Scams for money on dating sites
“It’s not like going in a bank and holding a gun to the teller,” Beining explained, “because there are so many leads that you provide law enforcement when you do that.
Even if you are able to get out of the bank, we can probably find out who you are and track you down.
She even holds out hope that one day Charlie will repay her, as he promised to do so many times. There can’t be a man in this world that could be this horrible to have purposefully done what he’s done to me.” The criminals who carry out romance scams are experts at what they do.
Otherwise, there is no doubt that he is a heartless criminal who robbed her and broke her heart—and who is almost certainly continuing to victimize other women in the same way.“I can’t even imagine a man, a person, that could be this bad,” she said. They spend hours honing their skills and sometimes keep journals on their victims to better understand how to manipulate and exploit them.“Behind the veil of romance, it’s a criminal enterprise like any other,” said Special Agent Christine Beining.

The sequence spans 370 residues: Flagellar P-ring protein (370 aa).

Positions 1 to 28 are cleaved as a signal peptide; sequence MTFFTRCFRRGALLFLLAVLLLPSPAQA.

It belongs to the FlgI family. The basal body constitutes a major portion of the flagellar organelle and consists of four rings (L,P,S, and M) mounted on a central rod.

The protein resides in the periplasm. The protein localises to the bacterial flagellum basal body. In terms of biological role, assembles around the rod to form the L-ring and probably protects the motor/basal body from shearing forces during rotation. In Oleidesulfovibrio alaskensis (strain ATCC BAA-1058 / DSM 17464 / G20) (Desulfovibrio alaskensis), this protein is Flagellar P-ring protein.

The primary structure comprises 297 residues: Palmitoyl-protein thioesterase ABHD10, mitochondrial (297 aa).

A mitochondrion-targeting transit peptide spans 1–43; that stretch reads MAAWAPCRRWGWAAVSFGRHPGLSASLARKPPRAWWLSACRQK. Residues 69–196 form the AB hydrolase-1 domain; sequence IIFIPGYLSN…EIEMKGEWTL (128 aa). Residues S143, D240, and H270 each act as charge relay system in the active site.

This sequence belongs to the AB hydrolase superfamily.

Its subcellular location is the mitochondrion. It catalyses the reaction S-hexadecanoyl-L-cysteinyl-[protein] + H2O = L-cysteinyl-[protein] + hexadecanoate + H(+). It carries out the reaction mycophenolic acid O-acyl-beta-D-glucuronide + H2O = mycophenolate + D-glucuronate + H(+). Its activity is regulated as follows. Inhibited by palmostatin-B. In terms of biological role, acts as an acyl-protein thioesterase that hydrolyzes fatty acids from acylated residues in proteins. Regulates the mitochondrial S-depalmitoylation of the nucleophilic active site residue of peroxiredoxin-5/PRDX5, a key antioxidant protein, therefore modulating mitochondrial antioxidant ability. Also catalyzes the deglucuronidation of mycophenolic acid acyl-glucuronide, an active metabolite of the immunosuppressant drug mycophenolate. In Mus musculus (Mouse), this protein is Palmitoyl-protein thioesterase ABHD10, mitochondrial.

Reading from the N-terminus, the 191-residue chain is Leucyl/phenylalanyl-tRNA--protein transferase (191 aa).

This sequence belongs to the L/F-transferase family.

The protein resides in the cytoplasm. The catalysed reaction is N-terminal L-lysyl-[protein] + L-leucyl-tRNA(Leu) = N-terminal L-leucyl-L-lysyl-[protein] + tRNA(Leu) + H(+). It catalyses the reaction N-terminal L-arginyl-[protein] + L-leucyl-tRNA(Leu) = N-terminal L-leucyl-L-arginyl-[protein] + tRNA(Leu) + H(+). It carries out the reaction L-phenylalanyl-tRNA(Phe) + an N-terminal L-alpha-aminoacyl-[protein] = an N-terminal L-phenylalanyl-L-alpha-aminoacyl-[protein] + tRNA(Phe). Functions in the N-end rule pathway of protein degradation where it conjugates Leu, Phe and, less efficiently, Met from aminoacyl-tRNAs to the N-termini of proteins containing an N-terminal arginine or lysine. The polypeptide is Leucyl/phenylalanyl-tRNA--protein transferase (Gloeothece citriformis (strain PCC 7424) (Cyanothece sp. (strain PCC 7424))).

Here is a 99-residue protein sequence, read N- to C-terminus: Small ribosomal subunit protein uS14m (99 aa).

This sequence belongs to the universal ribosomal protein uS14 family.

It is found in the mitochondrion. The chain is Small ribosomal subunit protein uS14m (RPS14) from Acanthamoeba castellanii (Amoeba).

It’s identifying who they actually are that’s the hard part.
That is why this individual remains a fugitive.”It also explains why romance scams are on the rise: It’s a lucrative and easy crime to commit, and easier still to remain anonymous and beyond the reach of authorities.
Victims—predominantly older widowed or divorced women targeted by criminal groups usually from Nigeria—are, for the most part, computer literate and educated. And con artists know exactly how to exploit that vulnerability because potential victims freely post details about their lives and personalities on dating and social media sites.
Trolling for victims online “is like throwing a fishing line,” said Special Agent Christine Beining, a veteran financial fraud investigator in the FBI’s Houston Division who has seen a substantial increase in the number of romance scam cases.
Scammers in Ghana or Russia use fake identities and risk it all at once.
“It’s not just the finances, it’s the emotional part, too—being embarrassed, being ashamed, being humiliated.” Even now, though, she remains conflicted.
A part of her still wants to believe that Charlie is real and that their relationship was real—that the e-mail exchanges about church and the phone calls when they sang together and prayed together meant as much to him as they did to her.
But with an Internet crime like this, it’s much more difficult.”As for the Texas woman, she came forward “because I don’t want this to happen to anybody else.
I not only invested money in this man but there is a big, huge piece of my heart that I invested in him,” she said.